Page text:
The Fate of Huawei Foreshadows the Fate of China

The Atlantic - Technology

As Ken Hu, the "rotating" chairman at Huawei Technologies, made the case during a briefing in southern China that his company's telecom equipment was trustworthy and above board, he did something mundane for many global executives, yet remarkable for the embattled Chinese giant: He took questions from foreign journalists. Hu's press conference on Tuesday was an all-too-rare attempt by Huawei's top brass to engage with the world--and it comes at a critical moment. This month, Hu's colleague and the company's chief financial officer, Meng Wanzhou, was arrested in Canada, accused by Washington of misleading financial institutions to break U.S. sanctions on Iran. Meng's arrest is the latest front in a multipronged standoff between Washington and Beijing, one that encompasses disputes over trade, intellectual property, naval lanes, and much else. In that broader context, focusing on Huawei may appear, at first glance, to be a narrow lens.

Artificial Intelligence to help solve telecom network issues: Eric Xu, Rotating Chariman, Huawei - ET Telecom


SHENZHEN: Telecom industry is not in a healthy state but artificial intelligence will help networks to solve structure issues at root and enable self-healing and self-optimizing of networks, according to Eric Xu, Rotating Chairman, Huawei. Speaking at HAS 2018, Xu explained how Huawei has been working on its SoftCOM AI network which is a new architecture enabling automation and digitization of networks. "Less than 10% organizations are actually able to create value from AI," said Xu. Huawei will continue to focus on ICT infrastructure and smart devices and will continue to invest in broadband and home network solutions, Xu added. "..we'll continue to make further investment in big data and network"." Xu told that Huawei will be applying AI to all its products and solutions and even use it for internal operations.

World needs Huawei's 'advanced' technology, founder of Chinese telecom giant says

The Japan Times

BEIJING - The founder of Chinese telecommunications giant Huawei has hit back at U.S. efforts to blacklist the company, saying defiantly that the world cannot do without Huawei and its "more advanced" technology. "There's no way the U.S. can crush us," Ren Zhengfei said in an interview with the BBC. "The world cannot leave us because we are more advanced." Ren, 74, also denounced as "politically motivated" the December arrest of his daughter, Huawei Chief Financial Officer Meng Wanzhou, who was arrested in Canada at the request of the U.S. "But now that we've gone down this path, we'll let the courts settle it." The normally media-shy Huawei founder has been forced to step into the limelight in recent months as the company has come under increasing pressure over espionage concerns and the U.S.-led campaign to persuade other countries to ban its technology.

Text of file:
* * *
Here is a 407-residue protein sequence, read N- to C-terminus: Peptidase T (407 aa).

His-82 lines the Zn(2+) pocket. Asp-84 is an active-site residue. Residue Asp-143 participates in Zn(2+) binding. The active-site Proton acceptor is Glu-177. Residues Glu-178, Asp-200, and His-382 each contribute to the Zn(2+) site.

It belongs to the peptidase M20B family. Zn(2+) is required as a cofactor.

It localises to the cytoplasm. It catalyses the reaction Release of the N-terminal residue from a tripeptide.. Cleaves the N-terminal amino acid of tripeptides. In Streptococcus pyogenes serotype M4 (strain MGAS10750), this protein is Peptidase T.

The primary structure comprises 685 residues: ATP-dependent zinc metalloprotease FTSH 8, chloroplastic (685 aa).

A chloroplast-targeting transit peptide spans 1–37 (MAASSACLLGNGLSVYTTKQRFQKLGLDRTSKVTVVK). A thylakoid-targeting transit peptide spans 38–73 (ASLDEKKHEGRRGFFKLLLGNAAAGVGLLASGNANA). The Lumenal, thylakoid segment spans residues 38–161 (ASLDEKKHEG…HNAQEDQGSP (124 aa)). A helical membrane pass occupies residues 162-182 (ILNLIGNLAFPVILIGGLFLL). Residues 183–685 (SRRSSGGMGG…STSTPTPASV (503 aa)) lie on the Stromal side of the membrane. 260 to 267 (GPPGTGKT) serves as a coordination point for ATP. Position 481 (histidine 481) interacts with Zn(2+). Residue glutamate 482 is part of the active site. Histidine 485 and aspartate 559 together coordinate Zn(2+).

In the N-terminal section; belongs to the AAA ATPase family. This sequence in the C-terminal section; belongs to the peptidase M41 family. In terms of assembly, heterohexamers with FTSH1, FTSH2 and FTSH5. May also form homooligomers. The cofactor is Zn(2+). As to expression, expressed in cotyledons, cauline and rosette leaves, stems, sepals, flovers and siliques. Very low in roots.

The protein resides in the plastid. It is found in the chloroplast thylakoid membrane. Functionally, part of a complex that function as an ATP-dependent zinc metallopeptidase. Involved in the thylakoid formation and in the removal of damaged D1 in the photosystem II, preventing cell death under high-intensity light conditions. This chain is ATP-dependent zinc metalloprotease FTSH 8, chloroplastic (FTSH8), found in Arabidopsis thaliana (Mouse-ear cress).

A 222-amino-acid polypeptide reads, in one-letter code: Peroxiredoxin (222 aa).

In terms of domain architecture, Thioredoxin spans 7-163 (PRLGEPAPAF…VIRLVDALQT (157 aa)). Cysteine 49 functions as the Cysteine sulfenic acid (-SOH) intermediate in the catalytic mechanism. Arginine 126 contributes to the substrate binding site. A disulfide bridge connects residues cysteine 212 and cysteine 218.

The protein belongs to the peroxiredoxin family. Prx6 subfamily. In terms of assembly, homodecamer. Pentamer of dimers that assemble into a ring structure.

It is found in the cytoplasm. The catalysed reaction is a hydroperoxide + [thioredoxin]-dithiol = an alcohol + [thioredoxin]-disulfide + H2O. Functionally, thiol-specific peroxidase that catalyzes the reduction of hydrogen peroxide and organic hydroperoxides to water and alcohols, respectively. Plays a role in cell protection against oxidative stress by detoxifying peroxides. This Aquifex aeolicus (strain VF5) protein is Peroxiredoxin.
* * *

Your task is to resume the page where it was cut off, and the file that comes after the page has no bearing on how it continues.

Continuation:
Dutch Telecom KPN Won't Use Huawei for 'Core' 5G Network

U.S. News

AMSTERDAM (Reuters) - Dutch telecom firm Royal KPN NV said on Friday it would select a Western supplier to build its core 5G mobile network, making it one of the first European operators to make clear it would not pick China's Huawei for such work.

Huawei sacks Chinese employee accused of spying in Poland

Al Jazeera

Chinese telecoms equipment maker Huawei has said it has terminated the employment of a Chinese worker arrested on spying allegations in Poland. Wang Weijing was arrested for "personal reasons", the company said in a statement on Saturday. "This incident created harmful effects on Huawei's global reputation," the company said. Polish authorities on Friday arrested Weijing and a former Polish security official on spying allegations, a move that could increase Western security concerns about the telecoms equipment maker. Maciej Wasik, deputy head of Poland's special service, said the operation that resulted in the arrest of the two suspects had been under way for a long time and was planned with care.